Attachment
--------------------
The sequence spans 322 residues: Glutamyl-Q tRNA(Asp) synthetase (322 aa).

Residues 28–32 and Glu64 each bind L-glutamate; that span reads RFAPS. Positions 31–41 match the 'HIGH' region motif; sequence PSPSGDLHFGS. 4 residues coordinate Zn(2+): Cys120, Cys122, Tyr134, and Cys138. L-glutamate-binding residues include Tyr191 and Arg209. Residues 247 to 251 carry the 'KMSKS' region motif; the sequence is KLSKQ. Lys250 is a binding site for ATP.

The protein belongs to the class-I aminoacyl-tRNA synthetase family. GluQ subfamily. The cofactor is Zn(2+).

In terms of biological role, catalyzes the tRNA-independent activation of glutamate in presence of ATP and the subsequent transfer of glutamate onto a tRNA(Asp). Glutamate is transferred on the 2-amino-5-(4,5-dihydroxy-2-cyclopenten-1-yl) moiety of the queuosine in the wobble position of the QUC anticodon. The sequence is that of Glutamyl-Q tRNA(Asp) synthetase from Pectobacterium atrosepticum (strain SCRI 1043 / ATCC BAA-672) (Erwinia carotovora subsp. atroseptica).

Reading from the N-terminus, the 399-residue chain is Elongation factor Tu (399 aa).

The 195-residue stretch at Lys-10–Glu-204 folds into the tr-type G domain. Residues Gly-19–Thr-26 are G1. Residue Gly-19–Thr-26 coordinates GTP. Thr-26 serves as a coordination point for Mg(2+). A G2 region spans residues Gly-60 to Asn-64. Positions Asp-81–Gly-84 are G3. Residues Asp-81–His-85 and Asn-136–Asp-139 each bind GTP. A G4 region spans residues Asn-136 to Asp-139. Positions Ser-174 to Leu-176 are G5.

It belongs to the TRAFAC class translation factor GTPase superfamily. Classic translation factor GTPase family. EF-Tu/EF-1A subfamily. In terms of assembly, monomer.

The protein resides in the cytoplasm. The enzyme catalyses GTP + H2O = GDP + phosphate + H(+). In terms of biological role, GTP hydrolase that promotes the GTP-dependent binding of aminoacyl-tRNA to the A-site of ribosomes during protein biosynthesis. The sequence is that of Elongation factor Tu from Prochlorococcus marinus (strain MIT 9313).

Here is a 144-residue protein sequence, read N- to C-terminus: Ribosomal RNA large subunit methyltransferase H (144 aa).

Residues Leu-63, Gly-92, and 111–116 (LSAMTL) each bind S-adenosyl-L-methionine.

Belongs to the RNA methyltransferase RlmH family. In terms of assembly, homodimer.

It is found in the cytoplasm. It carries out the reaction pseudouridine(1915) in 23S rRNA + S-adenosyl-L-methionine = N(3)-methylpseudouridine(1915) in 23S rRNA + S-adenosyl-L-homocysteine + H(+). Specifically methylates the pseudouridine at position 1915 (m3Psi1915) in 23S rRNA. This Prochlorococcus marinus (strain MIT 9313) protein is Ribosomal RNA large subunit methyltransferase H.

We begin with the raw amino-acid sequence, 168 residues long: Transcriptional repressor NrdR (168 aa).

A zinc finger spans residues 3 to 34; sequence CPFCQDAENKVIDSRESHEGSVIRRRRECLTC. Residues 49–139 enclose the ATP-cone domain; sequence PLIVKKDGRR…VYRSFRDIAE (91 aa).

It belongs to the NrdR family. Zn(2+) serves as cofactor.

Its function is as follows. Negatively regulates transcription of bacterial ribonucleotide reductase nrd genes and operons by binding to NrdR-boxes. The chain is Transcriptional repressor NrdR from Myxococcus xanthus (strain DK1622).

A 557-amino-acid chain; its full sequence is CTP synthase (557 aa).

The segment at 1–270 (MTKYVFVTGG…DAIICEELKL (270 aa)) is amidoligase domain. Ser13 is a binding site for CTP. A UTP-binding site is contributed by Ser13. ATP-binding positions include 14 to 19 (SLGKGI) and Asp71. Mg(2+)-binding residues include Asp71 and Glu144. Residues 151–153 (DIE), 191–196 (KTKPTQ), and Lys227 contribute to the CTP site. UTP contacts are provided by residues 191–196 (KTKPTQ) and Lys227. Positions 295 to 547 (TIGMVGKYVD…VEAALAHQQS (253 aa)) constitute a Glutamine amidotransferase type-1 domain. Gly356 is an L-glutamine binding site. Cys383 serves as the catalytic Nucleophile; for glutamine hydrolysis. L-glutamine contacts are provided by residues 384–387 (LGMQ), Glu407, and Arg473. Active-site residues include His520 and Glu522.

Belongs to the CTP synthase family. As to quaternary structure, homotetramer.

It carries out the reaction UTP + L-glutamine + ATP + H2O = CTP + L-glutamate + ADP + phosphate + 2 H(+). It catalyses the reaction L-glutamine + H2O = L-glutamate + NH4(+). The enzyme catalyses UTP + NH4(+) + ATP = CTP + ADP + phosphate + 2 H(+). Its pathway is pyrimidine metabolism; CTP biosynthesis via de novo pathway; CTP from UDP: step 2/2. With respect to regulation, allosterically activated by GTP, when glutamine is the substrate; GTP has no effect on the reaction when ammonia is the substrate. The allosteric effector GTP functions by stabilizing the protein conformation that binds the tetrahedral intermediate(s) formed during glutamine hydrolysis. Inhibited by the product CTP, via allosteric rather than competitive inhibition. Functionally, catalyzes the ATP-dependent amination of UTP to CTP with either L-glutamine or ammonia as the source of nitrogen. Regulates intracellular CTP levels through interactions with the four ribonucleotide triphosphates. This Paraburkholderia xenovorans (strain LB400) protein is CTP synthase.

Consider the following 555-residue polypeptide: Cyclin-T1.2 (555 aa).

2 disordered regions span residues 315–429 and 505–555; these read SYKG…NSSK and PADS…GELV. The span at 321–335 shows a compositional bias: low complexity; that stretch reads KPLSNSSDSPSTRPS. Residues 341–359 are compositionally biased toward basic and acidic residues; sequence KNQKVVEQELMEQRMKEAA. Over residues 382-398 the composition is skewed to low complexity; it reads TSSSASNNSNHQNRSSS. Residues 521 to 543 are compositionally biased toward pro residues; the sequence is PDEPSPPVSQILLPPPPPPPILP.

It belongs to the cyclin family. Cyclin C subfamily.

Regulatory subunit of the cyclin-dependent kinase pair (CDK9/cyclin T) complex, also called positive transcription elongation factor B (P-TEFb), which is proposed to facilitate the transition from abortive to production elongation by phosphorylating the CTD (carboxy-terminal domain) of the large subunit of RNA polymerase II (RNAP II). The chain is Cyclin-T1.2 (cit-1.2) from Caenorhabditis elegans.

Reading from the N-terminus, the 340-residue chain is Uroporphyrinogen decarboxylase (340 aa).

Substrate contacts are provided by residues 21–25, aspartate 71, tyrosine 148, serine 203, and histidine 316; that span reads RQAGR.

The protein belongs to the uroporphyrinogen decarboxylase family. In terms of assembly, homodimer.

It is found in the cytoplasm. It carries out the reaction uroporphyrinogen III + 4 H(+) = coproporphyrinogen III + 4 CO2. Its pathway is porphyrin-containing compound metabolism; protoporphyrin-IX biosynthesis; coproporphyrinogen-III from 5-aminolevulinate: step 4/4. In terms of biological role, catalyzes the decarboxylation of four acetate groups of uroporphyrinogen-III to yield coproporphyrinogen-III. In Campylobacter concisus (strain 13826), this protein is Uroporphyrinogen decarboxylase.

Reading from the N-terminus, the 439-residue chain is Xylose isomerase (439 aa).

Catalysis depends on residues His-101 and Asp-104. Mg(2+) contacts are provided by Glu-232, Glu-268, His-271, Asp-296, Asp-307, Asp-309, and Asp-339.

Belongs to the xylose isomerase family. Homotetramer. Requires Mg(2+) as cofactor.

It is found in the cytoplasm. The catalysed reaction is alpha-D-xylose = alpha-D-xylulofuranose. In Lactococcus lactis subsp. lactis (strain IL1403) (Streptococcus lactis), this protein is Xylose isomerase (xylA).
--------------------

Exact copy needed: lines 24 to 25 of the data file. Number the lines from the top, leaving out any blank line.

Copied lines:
Regulatory subunit of the cyclin-dependent kinase pair (CDK9/cyclin T) complex, also called positive transcription elongation factor B (P-TEFb), which is proposed to facilitate the transition from abortive to production elongation by phosphorylating the CTD (carboxy-terminal domain) of the large subunit of RNA polymerase II (RNAP II). The chain is Cyclin-T1.2 (cit-1.2) from Caenorhabditis elegans.

Reading from the N-terminus, the 340-residue chain is Uroporphyrinogen decarboxylase (340 aa).